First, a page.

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Search in the Everglades is worse than hunt in ocean Equipment made for water is less effective in swamp

THE BALTIMORE SUN

MIAMI -- Bruce Brown has spent the past few days leaning out of a boat in the Everglades, methodically waving an underwater microphone through the marsh, trying to locate the cockpit voice recorder from ValuJet Flight 592.

This is what Brown and his co-workers at Oceaneering Technologies in Upper Marlboro, Md., do: underwater salvage, under contract for the Navy.

The Florida heat is intense. Saw grass cuts the skin. Jet fuel has fouled the still, shallow waters. Nearby, recovery teams wade shoulder to shoulder through the spongy muck, probing for parts of the DC-9 and for its 110 victims.

So far, only pieces of the plane and human remains have been gathered.

"If this accident had happened in 20,000 feet of water, it would be easier," Brown said.

In water, divers could recover the wreckage. In very deep water, robots could retrieve the parts. In the marsh, neither plan works.

Here, searchers wear biohazard suits made of plasticized paper. They spend 20 minutes in the 1- to 5-foot muck before they return to the staging area to be decontaminated.

Listening for 'ping'

Brown and his colleague Chris Cunningham work for about two hours on the boat before returning to the levee, where they throw away the suits and drink water. They don new outfits, which takes about 20 minutes, and return to the hunt. They go through four suits a day.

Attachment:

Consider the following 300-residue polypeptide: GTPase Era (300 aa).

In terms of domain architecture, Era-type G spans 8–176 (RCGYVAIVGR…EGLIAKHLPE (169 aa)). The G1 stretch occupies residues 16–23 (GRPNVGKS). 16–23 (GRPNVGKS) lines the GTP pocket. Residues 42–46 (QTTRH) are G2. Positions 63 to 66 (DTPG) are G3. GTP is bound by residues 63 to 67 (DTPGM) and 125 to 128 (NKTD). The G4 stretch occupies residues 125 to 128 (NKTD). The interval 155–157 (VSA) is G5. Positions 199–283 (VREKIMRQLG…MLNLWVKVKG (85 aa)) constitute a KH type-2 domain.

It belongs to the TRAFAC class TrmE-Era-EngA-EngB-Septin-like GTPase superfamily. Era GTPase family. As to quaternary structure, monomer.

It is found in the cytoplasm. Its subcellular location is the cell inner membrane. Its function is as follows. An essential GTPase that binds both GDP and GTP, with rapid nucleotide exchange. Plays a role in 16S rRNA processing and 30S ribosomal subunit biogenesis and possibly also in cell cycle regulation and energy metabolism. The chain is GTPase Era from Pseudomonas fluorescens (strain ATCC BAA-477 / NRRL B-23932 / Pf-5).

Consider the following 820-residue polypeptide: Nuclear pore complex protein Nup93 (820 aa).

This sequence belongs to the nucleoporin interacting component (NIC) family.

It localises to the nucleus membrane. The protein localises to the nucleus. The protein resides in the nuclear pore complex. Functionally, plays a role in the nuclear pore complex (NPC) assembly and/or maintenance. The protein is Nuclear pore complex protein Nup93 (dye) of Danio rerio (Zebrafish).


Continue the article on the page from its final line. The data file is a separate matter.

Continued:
The voice recorder, investigators hope, will carry the conversations of the crew. But the box, which emits an acoustic "ping" to guide searchers to it, remains lost.

Brown, experimenting with equipment he carried from Maryland, found that the "pingers" work in water but cannot be heard when they're buried in mud.

Searchers don't know how far into the mire the "black box" might be hidden.

"What we'll do is search the area with a pinger locater and do a visible search," Brown said. Investigators estimate the crash site is 200 to 300 feet long and 100 feet wide.

The plane's other black box, the flight-data recorder, was uncovered Monday when a police officer wading through the site stepped on it.

Brown, 30, who holds a degree in ocean engineering from the Florida Institute of Technology, has been with Oceaneering Technologies for seven years. He has hunted for a Navy helicopter in 17,500 feet of water off Wake Island in the Pacific. He explored the ocean floor off the Dominican Republic after a plane crash in February.

Oceaneering Technologies also was the prime contractor on the underwater search after the space shuttle Challenger exploded.

But the murky waters of the Everglades are presenting problems as great as any Brown and his colleagues have encountered.

Recovery problem

He won't discuss what he's seen -- not what has been recovered and not the crater left in the marsh -- except to say, "It's obvious a plane has crashed there."

Five days after the crash, National Transportation Safety Board investigators have consulted with Army, Navy and Air Force experts and still haven't decided how to pull the wreckage from the marsh.

"There are people who are experts on land," Brown says. "There are people who are experts on water. And this is neither."

Pub Date: 5/16/96

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